26 January 2010

Mulled Cider

It's hard to believe that George and I are still struggling with the virus I caught three weeks ago. The cough has acheived legendary status; it must be some sort of über-genius virus. So we have been cooking very little: microwaved sweet potatoes, udon in broth, camping food (broccoli and garlic potatoes), and artichoke-mushroom sandwiches, which I've already posted about on this blog.

When you have chest congestion, nothing is quite as helpful as moist heat. Putting a heating pad on your chest helps and of course so do hot baths and showers, but the best method is steaming your head. George's doctor taught him this trick: pour boiling water into a bowl, start breathing in the steam through your nose while both your head and the bowl are enclosed within a towel, and when you feel really clear in your sinuses lay down with your head upside down for about 5 minutes so that your mucus can drain back into the top of your head (which is where it came from). It feels really good, but don't be surprised if you cough a lot at first.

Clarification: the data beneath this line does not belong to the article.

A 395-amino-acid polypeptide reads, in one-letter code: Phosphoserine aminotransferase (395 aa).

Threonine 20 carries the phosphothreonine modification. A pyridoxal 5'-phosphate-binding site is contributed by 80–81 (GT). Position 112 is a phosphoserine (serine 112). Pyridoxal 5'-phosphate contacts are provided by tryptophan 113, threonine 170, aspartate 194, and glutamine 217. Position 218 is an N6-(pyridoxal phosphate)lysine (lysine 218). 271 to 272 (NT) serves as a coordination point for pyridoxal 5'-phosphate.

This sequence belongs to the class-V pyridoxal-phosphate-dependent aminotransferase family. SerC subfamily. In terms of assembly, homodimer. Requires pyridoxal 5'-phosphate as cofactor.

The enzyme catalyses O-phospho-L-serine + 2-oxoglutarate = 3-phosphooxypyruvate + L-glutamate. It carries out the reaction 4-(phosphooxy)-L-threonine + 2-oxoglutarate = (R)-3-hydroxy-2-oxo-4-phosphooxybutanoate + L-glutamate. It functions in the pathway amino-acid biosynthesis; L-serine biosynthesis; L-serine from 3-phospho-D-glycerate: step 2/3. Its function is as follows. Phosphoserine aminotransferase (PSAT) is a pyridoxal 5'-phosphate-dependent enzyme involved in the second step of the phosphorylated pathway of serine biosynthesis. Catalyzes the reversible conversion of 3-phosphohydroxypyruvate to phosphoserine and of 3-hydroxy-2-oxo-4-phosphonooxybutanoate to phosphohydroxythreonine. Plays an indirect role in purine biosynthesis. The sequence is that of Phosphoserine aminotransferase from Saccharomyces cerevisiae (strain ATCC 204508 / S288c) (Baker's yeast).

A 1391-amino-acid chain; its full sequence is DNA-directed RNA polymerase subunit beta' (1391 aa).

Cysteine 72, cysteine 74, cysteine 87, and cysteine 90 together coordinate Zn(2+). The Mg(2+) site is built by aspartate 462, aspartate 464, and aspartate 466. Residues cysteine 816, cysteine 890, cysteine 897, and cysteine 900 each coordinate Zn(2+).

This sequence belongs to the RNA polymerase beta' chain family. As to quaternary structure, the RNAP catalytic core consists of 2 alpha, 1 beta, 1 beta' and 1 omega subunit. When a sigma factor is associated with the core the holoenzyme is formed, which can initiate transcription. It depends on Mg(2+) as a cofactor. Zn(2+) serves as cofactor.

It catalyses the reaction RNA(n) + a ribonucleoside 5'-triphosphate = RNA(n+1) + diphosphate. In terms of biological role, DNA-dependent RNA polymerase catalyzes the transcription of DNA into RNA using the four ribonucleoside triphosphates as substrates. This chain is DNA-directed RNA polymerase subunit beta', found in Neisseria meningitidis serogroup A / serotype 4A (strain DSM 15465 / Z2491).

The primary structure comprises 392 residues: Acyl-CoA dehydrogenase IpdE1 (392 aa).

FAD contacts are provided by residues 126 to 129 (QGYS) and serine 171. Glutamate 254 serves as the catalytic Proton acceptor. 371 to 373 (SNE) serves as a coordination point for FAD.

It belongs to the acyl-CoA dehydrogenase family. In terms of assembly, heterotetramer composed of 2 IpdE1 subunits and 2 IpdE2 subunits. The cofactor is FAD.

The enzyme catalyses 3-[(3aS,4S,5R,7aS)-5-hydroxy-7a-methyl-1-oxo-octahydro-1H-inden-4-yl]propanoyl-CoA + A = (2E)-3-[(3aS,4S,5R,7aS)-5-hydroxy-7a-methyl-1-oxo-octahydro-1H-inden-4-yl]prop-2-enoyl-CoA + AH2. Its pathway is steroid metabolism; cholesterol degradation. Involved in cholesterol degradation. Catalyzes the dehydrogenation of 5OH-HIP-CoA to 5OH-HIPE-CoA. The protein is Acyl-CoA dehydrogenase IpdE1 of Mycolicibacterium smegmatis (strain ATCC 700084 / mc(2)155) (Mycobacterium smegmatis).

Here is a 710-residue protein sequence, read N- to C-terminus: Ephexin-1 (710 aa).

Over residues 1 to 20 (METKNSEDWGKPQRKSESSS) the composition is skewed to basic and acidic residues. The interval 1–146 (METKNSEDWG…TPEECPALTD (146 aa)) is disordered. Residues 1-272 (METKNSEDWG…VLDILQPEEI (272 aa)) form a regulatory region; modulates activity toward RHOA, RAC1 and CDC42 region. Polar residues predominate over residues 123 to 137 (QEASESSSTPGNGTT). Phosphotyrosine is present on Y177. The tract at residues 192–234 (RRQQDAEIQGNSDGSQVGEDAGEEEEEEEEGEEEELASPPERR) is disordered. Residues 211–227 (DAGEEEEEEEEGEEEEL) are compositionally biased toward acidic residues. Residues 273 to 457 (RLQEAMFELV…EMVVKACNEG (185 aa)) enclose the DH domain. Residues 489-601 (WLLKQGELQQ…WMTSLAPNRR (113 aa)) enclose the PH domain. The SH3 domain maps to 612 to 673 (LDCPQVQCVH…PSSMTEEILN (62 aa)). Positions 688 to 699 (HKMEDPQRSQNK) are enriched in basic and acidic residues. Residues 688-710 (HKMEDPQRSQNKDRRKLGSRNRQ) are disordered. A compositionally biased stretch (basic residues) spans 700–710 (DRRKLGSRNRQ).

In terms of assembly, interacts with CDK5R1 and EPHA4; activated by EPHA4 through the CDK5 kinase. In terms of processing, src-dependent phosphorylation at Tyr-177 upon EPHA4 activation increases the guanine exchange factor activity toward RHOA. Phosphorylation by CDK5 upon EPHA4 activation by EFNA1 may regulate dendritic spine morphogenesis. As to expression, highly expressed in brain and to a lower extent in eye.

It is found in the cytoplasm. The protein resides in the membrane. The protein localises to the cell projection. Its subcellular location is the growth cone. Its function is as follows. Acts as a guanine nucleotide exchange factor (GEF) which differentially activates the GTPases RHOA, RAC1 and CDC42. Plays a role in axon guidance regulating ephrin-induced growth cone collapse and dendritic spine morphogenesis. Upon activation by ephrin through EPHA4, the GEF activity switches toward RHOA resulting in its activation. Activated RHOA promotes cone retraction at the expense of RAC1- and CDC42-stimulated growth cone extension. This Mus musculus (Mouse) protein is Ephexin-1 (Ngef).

If you prefer the culinary method, you should definitely try mulled cider. George and I bought watery, bland cider (cider in the South cannot reach the heights of quality of cider in New England). Pour the cold cider into a pot with a stick of cinnamon and either a few whole cloves or some gratings of fresh nutmeg (buy a whole nutmeg and grate it a little—be careful, it's strong!). Simmer on very low for quite a long time, an hour if you like, and then ladle into mugs. The cider darkens, sweetens, thickens, and develops spicy warming undertones.

I once served a huge amount of this at a party and months later people still mention to me how delicious it was. Another benefit of hot cider is that the whole house smells like Thanksgiving, Chanukah, and Christmas rolled into one. Mmmm....

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